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Summary of Chapters

In chapter 16, Diamond notes, that China is more cultural than other numerous countries. He also demonstrates that China remained one of the only small and rare places that certainly began producing food on its own. Though it is not clear if making food started in that period, or in the fertile crescent, the contrast in time is too small to permit the idea of making food to have originated from one place and transferred to the other places. The first voyagers from other areas navigated over oceans to walk over mysterious and minimally discovered lands. The Chinese, on the other hand, remained within their boundaries and did slight extensions outside China. China has, been politically united, excluding for a few centuries. It uses a solitary writing structure. Division of their three clusters of language and its messiness spread over many areas. This is a sign of growth of civilizations.

In chapter 18, Diamond details the amazing benefits that European conquers had over the other inborn inhabitants in the Americas. Europe owned a lot of tamed huge animals. These tamed animals provided, milk, hides, meat, and worked for the Europeans.ย  They permitted better food manufacture wherever agriculture was, and aided offer the additional food manufacturer that is required for there to be experts in culture.ย  The horse also made militaries much more efficient. The common of Innate Americans remained hunters and gatherers due to the absenteeism of reliable sources of grain, productive earth, and numerous environmental barriers that kept back farming developments from spreading. Thus, Europe had a significant lead over the New World.ย  The topography of Eurasia permitted the swifter spread of concepts, foods, and germs. As an outcome of the above, the Europeans had much-improved technology, both for diet making, attacking warfare, self-protective warfare, and better means of transportation.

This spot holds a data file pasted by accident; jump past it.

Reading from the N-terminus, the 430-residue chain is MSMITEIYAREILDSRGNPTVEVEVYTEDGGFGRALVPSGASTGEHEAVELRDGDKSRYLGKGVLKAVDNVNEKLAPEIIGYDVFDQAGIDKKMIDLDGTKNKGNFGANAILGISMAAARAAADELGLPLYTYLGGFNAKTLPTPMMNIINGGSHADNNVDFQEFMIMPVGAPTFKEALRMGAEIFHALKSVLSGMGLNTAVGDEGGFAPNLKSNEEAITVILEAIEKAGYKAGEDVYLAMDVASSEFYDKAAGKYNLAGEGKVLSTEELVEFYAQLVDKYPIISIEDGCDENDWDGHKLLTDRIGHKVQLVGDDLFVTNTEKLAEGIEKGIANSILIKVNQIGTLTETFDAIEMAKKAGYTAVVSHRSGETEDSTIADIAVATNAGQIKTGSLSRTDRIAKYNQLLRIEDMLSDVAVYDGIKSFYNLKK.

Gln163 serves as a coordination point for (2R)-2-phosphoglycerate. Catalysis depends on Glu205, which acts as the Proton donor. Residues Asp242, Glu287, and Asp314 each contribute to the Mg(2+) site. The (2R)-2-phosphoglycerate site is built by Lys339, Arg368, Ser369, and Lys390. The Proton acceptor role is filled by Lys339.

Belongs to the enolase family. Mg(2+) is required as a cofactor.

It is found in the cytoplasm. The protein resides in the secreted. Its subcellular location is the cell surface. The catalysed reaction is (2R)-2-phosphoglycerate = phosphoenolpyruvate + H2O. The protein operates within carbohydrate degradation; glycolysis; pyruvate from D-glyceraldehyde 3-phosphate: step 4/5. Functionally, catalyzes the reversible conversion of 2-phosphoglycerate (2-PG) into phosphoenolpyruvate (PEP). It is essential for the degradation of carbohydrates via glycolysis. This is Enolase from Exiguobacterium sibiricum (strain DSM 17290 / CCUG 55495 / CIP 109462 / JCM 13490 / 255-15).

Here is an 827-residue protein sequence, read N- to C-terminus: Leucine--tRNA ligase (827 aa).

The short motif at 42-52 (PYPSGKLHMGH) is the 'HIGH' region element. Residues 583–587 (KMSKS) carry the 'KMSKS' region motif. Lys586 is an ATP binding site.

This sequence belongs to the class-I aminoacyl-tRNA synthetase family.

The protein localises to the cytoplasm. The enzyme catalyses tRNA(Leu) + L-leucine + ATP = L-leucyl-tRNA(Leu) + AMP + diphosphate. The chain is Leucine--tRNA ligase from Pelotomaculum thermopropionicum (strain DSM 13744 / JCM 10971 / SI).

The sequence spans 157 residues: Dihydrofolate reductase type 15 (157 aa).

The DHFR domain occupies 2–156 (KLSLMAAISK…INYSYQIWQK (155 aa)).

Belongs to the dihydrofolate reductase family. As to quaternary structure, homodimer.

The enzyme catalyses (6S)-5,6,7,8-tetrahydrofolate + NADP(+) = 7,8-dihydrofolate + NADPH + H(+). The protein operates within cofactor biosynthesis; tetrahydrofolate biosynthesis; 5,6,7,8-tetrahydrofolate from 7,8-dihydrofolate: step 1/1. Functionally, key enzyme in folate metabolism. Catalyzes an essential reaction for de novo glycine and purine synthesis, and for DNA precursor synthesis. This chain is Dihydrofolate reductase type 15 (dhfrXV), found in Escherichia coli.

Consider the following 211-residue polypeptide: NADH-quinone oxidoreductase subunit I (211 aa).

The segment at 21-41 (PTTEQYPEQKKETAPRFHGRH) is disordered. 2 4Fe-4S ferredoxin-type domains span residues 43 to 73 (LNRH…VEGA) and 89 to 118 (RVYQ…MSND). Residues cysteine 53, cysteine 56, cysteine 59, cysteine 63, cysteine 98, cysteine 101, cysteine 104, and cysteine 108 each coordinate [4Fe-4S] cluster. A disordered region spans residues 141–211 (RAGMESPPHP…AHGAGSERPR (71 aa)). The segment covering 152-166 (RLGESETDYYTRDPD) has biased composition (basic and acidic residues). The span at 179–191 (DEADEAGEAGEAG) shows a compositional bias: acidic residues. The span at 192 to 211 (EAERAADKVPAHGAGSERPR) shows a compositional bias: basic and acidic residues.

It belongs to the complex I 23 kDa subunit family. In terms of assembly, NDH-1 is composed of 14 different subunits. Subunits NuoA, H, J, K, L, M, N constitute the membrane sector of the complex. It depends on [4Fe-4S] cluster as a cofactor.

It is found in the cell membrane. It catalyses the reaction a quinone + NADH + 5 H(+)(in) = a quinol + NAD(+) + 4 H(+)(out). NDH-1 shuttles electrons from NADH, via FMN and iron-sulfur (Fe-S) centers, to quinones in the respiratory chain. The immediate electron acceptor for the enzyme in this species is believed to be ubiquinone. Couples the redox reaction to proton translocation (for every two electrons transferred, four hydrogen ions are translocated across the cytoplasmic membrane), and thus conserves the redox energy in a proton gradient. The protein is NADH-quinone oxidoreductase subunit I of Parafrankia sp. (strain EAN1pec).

Summary of Who Are the Japanese

The author added another chapter. The section covers the Japanese language stating that it is the most linguistically disputed. The author peers into their past to try and understand who they are, why their language is unique, and how they came to rise to being a superpower. Japanese people are similar to other Eastern Asians and closely resemble Koreans. They are thought of having moved from their homeland and pushing away the Ainu. Another theory suggests that they evolved from people who initially were the inhabitants of Japan. They have a of archeological sites to try and discover their past.

Epilogue

In this part of the book, the author presents his theorem on the historical difference in people living on different continents is a result of environmental conditions and not biological differences. He tries to dissolve the myth that certain ethnicityโ€™s members are sharp, stating that the environment makes them adapt to be sharp. The differences in the environment that he mentions are rate of diffusion and migration, domestication of animals, and species available for domestication.

2003 Afterword

This mini-chapter reviews the changes in the information since the 1997 publication. It clears information on the origin of the Japanese people, who resulted from an agricultural expansion from Korea. He also states that an indirect route through southwest was the route of spread of crops from Mexico to eastern North America. The author as well provides alternative theories why Europe conquered a lot of territories, unlike China, who had the same advantages as Europe.

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